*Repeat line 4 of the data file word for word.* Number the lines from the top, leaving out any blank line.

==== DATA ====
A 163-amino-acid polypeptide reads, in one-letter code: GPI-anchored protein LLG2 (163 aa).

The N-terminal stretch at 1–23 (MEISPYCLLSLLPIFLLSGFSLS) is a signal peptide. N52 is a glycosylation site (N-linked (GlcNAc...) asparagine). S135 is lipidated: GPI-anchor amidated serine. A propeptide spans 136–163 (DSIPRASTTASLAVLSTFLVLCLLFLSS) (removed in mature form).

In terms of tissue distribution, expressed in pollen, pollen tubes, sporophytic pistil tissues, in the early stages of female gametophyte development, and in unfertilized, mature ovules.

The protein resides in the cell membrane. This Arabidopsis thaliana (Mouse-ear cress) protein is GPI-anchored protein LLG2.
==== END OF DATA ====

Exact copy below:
The protein resides in the cell membrane. This Arabidopsis thaliana (Mouse-ear cress) protein is GPI-anchored protein LLG2.